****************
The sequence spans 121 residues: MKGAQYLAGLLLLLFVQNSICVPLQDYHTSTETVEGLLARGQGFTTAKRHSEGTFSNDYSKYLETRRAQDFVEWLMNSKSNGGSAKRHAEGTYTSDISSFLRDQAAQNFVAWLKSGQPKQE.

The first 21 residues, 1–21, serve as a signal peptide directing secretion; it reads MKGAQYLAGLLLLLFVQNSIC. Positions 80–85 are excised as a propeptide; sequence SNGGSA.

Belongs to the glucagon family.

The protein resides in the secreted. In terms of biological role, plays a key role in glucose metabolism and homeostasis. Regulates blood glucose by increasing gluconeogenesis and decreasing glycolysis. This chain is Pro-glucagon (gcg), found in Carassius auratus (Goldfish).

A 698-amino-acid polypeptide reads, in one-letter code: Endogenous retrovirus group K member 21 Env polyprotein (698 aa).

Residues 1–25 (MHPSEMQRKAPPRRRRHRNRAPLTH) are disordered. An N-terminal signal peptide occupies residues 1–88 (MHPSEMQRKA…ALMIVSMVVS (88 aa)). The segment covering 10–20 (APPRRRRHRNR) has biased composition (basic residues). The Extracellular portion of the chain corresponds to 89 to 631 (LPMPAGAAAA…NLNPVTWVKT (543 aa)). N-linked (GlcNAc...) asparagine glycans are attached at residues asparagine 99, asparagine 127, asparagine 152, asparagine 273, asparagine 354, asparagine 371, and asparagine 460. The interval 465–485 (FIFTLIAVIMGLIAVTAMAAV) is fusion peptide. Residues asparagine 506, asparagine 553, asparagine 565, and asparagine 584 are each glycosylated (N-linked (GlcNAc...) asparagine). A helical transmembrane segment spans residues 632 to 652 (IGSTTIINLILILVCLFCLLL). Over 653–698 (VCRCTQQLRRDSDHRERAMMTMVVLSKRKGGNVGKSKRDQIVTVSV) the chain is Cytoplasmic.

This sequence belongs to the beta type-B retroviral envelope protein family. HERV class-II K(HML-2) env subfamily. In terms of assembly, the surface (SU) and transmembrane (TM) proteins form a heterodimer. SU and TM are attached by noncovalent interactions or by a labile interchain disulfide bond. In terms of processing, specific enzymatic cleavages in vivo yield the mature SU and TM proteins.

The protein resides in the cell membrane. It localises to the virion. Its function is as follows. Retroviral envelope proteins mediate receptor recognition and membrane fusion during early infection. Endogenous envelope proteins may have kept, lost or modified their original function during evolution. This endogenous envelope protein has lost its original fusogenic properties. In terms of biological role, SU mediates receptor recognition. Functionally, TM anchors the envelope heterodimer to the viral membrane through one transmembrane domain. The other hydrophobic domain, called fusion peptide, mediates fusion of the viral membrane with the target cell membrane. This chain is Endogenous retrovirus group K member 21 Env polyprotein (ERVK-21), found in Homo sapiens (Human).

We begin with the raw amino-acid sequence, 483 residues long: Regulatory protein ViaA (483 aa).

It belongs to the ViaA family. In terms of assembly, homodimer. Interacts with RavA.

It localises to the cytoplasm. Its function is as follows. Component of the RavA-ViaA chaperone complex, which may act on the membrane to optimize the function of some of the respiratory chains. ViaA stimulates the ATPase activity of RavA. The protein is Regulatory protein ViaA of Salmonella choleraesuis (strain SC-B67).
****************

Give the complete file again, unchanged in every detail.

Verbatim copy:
The sequence spans 121 residues: MKGAQYLAGLLLLLFVQNSICVPLQDYHTSTETVEGLLARGQGFTTAKRHSEGTFSNDYSKYLETRRAQDFVEWLMNSKSNGGSAKRHAEGTYTSDISSFLRDQAAQNFVAWLKSGQPKQE.

The first 21 residues, 1–21, serve as a signal peptide directing secretion; it reads MKGAQYLAGLLLLLFVQNSIC. Positions 80–85 are excised as a propeptide; sequence SNGGSA.

Belongs to the glucagon family.

The protein resides in the secreted. In terms of biological role, plays a key role in glucose metabolism and homeostasis. Regulates blood glucose by increasing gluconeogenesis and decreasing glycolysis. This chain is Pro-glucagon (gcg), found in Carassius auratus (Goldfish).

A 698-amino-acid polypeptide reads, in one-letter code: Endogenous retrovirus group K member 21 Env polyprotein (698 aa).

Residues 1–25 (MHPSEMQRKAPPRRRRHRNRAPLTH) are disordered. An N-terminal signal peptide occupies residues 1–88 (MHPSEMQRKA…ALMIVSMVVS (88 aa)). The segment covering 10–20 (APPRRRRHRNR) has biased composition (basic residues). The Extracellular portion of the chain corresponds to 89 to 631 (LPMPAGAAAA…NLNPVTWVKT (543 aa)). N-linked (GlcNAc...) asparagine glycans are attached at residues asparagine 99, asparagine 127, asparagine 152, asparagine 273, asparagine 354, asparagine 371, and asparagine 460. The interval 465–485 (FIFTLIAVIMGLIAVTAMAAV) is fusion peptide. Residues asparagine 506, asparagine 553, asparagine 565, and asparagine 584 are each glycosylated (N-linked (GlcNAc...) asparagine). A helical transmembrane segment spans residues 632 to 652 (IGSTTIINLILILVCLFCLLL). Over 653–698 (VCRCTQQLRRDSDHRERAMMTMVVLSKRKGGNVGKSKRDQIVTVSV) the chain is Cytoplasmic.

This sequence belongs to the beta type-B retroviral envelope protein family. HERV class-II K(HML-2) env subfamily. In terms of assembly, the surface (SU) and transmembrane (TM) proteins form a heterodimer. SU and TM are attached by noncovalent interactions or by a labile interchain disulfide bond. In terms of processing, specific enzymatic cleavages in vivo yield the mature SU and TM proteins.

The protein resides in the cell membrane. It localises to the virion. Its function is as follows. Retroviral envelope proteins mediate receptor recognition and membrane fusion during early infection. Endogenous envelope proteins may have kept, lost or modified their original function during evolution. This endogenous envelope protein has lost its original fusogenic properties. In terms of biological role, SU mediates receptor recognition. Functionally, TM anchors the envelope heterodimer to the viral membrane through one transmembrane domain. The other hydrophobic domain, called fusion peptide, mediates fusion of the viral membrane with the target cell membrane. This chain is Endogenous retrovirus group K member 21 Env polyprotein (ERVK-21), found in Homo sapiens (Human).

We begin with the raw amino-acid sequence, 483 residues long: Regulatory protein ViaA (483 aa).

It belongs to the ViaA family. In terms of assembly, homodimer. Interacts with RavA.

It localises to the cytoplasm. Its function is as follows. Component of the RavA-ViaA chaperone complex, which may act on the membrane to optimize the function of some of the respiratory chains. ViaA stimulates the ATPase activity of RavA. The protein is Regulatory protein ViaA of Salmonella choleraesuis (strain SC-B67).